Interest Rate History
We’re pretty used to the idea that the bank pays us interest on the money we have in the bank so how would you feel if you had to pay to keep your money in the bank? It might sound like a hypothetical situation but that’s effectively what some extremely wealthy customers in Germany are required to do thanks to the introduction of negative interest rates.
Negative interest rates were first introduced in Europe in June 2014 as an economic growth measure. Basically, the idea behind it was to combat deflation by driving cash back into the economy to stimulate growth. It’s an interesting economic tactic, but not one we’re likely to see in New Zealand any time soon. (If you’d like to learn more about this topic, this BBC news article Why Use Negative Interest Rates? explains it well.)
Central bank interest rates around the world vary with rates currently as low as -0.075 percent in Switzerland and just over 10 percent in Brazil. While the Official Cash Rate (OCR) in New Zealand is currently 1.750 percent, it’s 1.500 percent in Australia, 1.250 in the US, and 0.250 in Britain.
New Zealand introduced the Official Cash Rate in 1999 and today it sits at 1.75 percent. This record low was announced in November 2016 and has remained unchanged since then. Mortgage interest rates tend to go up and down along with the equivalent rise or fall of the OCR.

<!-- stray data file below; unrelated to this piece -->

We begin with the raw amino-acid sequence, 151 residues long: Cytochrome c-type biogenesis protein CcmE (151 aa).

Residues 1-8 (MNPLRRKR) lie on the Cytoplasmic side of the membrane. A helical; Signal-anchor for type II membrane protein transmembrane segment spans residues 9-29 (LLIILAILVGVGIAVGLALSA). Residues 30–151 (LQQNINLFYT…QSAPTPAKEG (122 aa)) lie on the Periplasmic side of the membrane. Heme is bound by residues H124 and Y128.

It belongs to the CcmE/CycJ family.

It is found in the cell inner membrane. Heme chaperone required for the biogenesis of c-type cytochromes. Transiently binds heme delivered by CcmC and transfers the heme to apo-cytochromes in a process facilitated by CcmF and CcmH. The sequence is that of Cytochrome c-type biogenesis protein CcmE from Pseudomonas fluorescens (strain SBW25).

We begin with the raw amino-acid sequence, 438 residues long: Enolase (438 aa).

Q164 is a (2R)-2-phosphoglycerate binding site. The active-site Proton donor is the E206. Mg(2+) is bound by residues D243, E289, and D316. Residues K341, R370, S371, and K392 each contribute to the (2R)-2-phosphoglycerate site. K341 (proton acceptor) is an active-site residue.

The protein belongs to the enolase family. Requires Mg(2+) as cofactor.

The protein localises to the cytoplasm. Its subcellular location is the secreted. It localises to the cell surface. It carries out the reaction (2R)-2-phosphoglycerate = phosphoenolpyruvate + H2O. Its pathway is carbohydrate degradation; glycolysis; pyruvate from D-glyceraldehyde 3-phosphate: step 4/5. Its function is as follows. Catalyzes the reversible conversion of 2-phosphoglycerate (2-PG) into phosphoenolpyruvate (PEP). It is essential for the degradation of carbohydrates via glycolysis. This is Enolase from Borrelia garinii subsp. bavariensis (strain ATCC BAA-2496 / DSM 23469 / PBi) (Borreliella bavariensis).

Above is a graph from the Royal Bank of New Zealand (RBNZ) showing the changes to mortgage interest rates from 1990 to 2017. Over this 27-year period, interest rates have been as high as 15 percent to today’s low of around five to six percent.
We tend to be unhappy with rising interest rates when we have a home loan mortgage. However, if you have savings in the bank, an interest rate rise can spell good news. Naturally, that flips around when rates go down. You can’t change the interest rates, but you can use them to your advantage. Buying property when rates are low can be a good investment option.
When it comes to mortgages, there are many types. All with different interest rates, fees, and flexibility. These affect how much the loan costs and how it fits your lifestyle and long term financial goals. Your interest rate may be fixed or floating and there are different repayment structures to choose between.
By understanding the best deals in the market and giving you access to these, along with the leverage to negotiate, you can ensure you’re getting the best deal for you – not the best deal for the bank.
If you are looking to buy a new home, or have a fixed interest rate loan that expires soon, we can help you work through the different options to ensure you obtain the best rate to suit you and your current lifestyle. Because we don’t work for just one bank, your needs are put first.
Contact our team to discuss your home loan questions: email@example.com or 0800 230 235